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4 essential gardening tasks you should make sure to do this spring

Once spring has sprung, it’s time to brush the dust off your tools and head out to start working in your garden once again. Of course, spring is a time to plant your next round of flowers, fruits, or vegetables, but there are other tasks to complete as well. Whether you have indoor plants or outdoor ones, there are care and maintenance jobs to take care of. If you need some help sorting out your spring to-do list then you’re in the right place! Here are four essential tasks that you can add to your gardening routine.

Clean out old plants

There’s a good chance that not all of your plants survived winter, whether because they were annuals or because it simply got too cold for them. Before you can start planting new things, you’ll have to get rid of the old. This frees up room for your new plants, but it also keeps your garden healthy. Dead plants are a great breeding ground for pests, diseases, and fungal infections.

Unless the plants in question were nitrogen-fixing plants (like legumes), dig up as much of the plant as possible, including the roots. Any roots that you can’t get rid of can be cut or chopped into smaller pieces using a hori knife or a spade. If the plants were nitrogen-fixing plants, then cut the plants down to ground level and cut the roots into small pieces. Nitrogen-fixing plants store nitrogen from the air in nodes attached to their roots, and the nitrogen is added back to the soil when they decompose.

Plant matter that’s still relatively fresh can be added to compost. Any plants that show pest damage or fungal growths should be thrown away to avoid reintroducing the pests or fungi into the garden. Whether you compost it or throw it away, don’t leave dead plants sitting in or around your garden.

A cucumber seedling sitting on a sunny picnic table

Harden off your seedlings

If you’ve started seeds indoors over winter, and you intend to transplant them into your garden, then it’s time to start hardening them. Since they’ll be less protected in your garden than in your home, seedlings can easily become stressed if they are transplanted without being hardened first. Stressed seedlings are significantly more likely to weaken and die, and are generally more vulnerable to pests and diseases.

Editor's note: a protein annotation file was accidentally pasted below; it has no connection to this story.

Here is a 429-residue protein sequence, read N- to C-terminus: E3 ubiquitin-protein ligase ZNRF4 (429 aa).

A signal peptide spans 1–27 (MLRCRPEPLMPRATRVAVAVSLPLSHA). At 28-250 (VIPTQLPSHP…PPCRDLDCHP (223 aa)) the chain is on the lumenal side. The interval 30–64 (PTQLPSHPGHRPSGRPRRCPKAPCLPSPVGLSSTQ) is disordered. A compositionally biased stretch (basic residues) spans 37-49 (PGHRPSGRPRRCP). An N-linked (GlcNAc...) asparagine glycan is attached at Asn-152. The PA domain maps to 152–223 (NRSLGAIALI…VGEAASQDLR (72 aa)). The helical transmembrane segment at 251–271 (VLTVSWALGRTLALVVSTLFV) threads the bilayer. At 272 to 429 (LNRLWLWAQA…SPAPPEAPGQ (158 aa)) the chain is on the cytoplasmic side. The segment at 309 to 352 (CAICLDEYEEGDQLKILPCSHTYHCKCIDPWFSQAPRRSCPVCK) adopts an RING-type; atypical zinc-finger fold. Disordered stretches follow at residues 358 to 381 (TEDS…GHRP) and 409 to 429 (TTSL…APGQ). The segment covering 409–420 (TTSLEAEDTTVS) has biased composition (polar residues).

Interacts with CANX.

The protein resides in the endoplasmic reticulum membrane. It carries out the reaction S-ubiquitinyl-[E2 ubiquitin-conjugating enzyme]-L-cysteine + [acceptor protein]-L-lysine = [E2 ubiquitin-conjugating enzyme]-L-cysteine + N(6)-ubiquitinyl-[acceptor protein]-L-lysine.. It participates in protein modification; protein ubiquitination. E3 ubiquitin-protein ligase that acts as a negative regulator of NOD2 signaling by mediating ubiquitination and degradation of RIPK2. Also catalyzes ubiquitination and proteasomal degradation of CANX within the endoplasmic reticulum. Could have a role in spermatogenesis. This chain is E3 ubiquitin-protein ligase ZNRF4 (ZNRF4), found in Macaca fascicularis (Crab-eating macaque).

Start hardening your seedlings after the last frost has passed, when the temperature during the day is reliably 50 degrees Fahrenheit or above. Hardening seedlings takes between one and two weeks and it’s a simple process. Start by taking your plants outside for an hour or two. Leave them somewhere sheltered, like a porch or covered patio. The next day, leave them a little longer. Leave them outside for longer periods and in decreasingly sheltered locations. By the end, you should be able to leave them overnight in your garden without any issues.

Gloved hands holding soil with different colored balls of fertilizer in it
Image used with permission by copyright holder

Refresh your soil

If you’ve been gardening in the same location for a few seasons, then your soil is likely getting worn out. As plants grow, they absorb nutrients from the soil. Although some plants will add nutrients back, many don’t. To keep growing successfully in the same spot, you’ll need to reintroduce some nutrients. If you aren’t sure if your soil needs a boost, then you can test it with an at-home soil test kit, which can be found online or at most gardening supply stores.

Compost is one way to add nutrients back into your soil, as is leaf mulch or leaf mold. These can all be made easily at home, making them convenient for many gardeners. However, there are plenty of other options as well. Fertilizers, especially slow-release fertilizers, are an easy way to boost your soil.

Lime can be added to neutralize acidic soils, while pine needles, peat moss, and sulfur make the soil more acidic. Perlite and vermiculite absorb water, which improves drainage while keeping excess water available. You can mix your soil amendments at home, but pre-made mixes are also available at many garden supply stores.

A person pruning a small rose bush
Image used with permission by copyright holder

Prune shrubs, bushes, and trees

Spring pruning helps rejuvenate shrubs and trees and encourages new growth for most plants. Shrubs that bloom in spring, like lilac and forsythia, shouldn’t be pruned until after they bloom. For the rest of your plants, you can begin pruning in early spring.

Start at the bottom of the plant and work your way up and towards the outer edges. Cut away any branches that are dead, damaged, or diseased. Look for any branches that cross each other, and prune one away. Crossed branches will rub against each other in the wind, causing scrapes or cuts that can easily become infected.

After that, you can prune for shape and size. Trim the tops of the branches to keep your shrub or tree the size you want it to be. For pruning, use a sharp, clean pair of garden shears. Bypass shears are better than anvil shears, as they do less damage to the plant.

Whether it’s your first garden or your 50th, this spring checklist can help you keep your garden healthy and thriving. Taking good care of your garden in spring and being meticulous with your maintenance can save you a lot of trouble down the line. No matter what your spring routine looks like, we hope you have a great start to this year’s garden!

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Cayla Leonard
Cayla Leonard is a writer from North Carolina who is passionate about plants.  She enjoys reading and writing fiction and…
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